|Institution:||University of Gothenburg / Göteborgs Universitet|
|Keywords:||astrocytes; reactive gliosis; stroke; neurotrauma; brain plasticity; intermediate filaments; nanofilaments; GFAP; vimentin; neurogenesis; neural stem/progenitor cell; single-cell gene expression profiling|
|Full text PDF:||http://hdl.handle.net/2077/32390|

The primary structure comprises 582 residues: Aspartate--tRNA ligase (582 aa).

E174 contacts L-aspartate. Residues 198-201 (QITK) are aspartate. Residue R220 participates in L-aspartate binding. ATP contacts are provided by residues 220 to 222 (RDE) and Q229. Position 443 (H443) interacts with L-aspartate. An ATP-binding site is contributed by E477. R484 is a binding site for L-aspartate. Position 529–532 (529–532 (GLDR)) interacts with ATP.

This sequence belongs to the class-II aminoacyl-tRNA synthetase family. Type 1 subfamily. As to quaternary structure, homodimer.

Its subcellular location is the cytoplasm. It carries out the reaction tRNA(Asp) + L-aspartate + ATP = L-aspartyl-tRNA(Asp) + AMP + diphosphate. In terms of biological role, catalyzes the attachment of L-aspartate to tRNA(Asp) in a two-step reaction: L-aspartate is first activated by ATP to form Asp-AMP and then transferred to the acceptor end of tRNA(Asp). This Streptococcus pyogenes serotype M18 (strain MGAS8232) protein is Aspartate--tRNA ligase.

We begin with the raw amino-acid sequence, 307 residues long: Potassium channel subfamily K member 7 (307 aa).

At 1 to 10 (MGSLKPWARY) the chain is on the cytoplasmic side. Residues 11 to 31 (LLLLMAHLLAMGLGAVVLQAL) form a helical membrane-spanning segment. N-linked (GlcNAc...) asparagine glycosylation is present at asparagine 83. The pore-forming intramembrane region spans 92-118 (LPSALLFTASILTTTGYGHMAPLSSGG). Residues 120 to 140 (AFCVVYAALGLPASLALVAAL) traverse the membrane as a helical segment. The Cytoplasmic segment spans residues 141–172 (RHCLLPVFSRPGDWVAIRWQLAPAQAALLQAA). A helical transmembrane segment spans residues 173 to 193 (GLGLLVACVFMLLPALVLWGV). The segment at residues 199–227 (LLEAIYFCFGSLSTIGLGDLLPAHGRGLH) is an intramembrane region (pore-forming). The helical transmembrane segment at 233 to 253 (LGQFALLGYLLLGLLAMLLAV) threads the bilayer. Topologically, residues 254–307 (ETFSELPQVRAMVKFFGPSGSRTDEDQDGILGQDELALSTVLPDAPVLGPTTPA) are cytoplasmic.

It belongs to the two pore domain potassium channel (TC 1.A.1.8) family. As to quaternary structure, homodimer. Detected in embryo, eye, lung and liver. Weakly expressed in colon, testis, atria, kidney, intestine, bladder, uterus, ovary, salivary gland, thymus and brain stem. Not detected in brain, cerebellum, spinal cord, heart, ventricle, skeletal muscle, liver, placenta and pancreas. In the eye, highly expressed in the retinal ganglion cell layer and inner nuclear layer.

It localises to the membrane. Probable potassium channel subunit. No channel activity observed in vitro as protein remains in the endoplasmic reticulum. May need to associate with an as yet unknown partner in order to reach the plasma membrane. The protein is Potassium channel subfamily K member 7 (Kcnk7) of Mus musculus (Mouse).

Astrocytes, one of the most abundant and heterogeneous cell types in the central nervous system, fulfill many important roles in the healthy and injured brain. This thesis investigates the role of astrocytes in the neurogenic niche and the astrocyte response in stroke and neurotrauma. Using gene expression profiling on a global level as well as on a single-cell level and applying it to disease and transgenic models in vivo and in vitro, we have addressed molecular bases of these responses and molecular signatures of the subpopulations of astrocytes. Following injury, stroke or neurodegenerative diseases, astrocytes upregulate intermediate filament (nanofilament) proteins glial fibrillary acidic protein and vimentin along with many other genes, in a process referred to as reactive gliosis. Results presented in this thesis show that mice with attenuated reactive gliosis developed larger infarct volumes following experimental brain ischemia, compared to controls, implying that reactive gliosis is neuroprotective. Using astrocyte and neurosphere co-cultures, we show that astrocytes inhibit neuronal differentiation through cell-cell contact via the Notch signaling pathway and that intermediate filaments are involved in this process. We found that even a very limited focal trauma triggers a distinct brain plasticity response both in the injured and contralesional hemisphere and that this response at least partly depends on activation of astrocytes. Finally, using single-cell gene expression profiling in vitro and in vivo, we show that the astrocyte population is highly heterogeneous, we attempt to define astrocyte subpopulations in molecular terms, and we demonstrate that astrocyte subpopulations respond differentially to a subtle neurotrauma both in the injured and contralesional hemisphere.